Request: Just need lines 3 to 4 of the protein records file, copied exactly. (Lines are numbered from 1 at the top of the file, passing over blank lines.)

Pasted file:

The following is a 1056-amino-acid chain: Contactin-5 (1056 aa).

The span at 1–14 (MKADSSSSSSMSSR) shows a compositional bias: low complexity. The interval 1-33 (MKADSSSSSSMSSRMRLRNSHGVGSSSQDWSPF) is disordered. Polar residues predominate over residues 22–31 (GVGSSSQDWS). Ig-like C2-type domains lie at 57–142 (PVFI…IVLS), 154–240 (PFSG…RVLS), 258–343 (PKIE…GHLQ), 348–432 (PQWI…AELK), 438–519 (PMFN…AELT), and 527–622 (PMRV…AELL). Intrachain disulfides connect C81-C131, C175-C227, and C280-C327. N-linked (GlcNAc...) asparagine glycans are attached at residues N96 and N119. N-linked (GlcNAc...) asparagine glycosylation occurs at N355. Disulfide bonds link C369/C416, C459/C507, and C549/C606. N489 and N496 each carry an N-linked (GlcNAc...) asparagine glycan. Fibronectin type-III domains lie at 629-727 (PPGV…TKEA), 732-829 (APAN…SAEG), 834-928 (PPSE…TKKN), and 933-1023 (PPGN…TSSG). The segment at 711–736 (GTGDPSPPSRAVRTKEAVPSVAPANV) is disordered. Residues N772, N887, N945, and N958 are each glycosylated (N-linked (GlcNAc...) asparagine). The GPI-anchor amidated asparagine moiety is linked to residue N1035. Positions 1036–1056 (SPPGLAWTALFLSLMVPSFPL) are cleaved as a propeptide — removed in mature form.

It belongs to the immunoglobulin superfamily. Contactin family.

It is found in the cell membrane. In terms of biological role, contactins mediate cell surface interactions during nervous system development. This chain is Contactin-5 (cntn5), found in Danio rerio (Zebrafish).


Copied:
It belongs to the immunoglobulin superfamily. Contactin family.

It is found in the cell membrane. In terms of biological role, contactins mediate cell surface interactions during nervous system development. This chain is Contactin-5 (cntn5), found in Danio rerio (Zebrafish).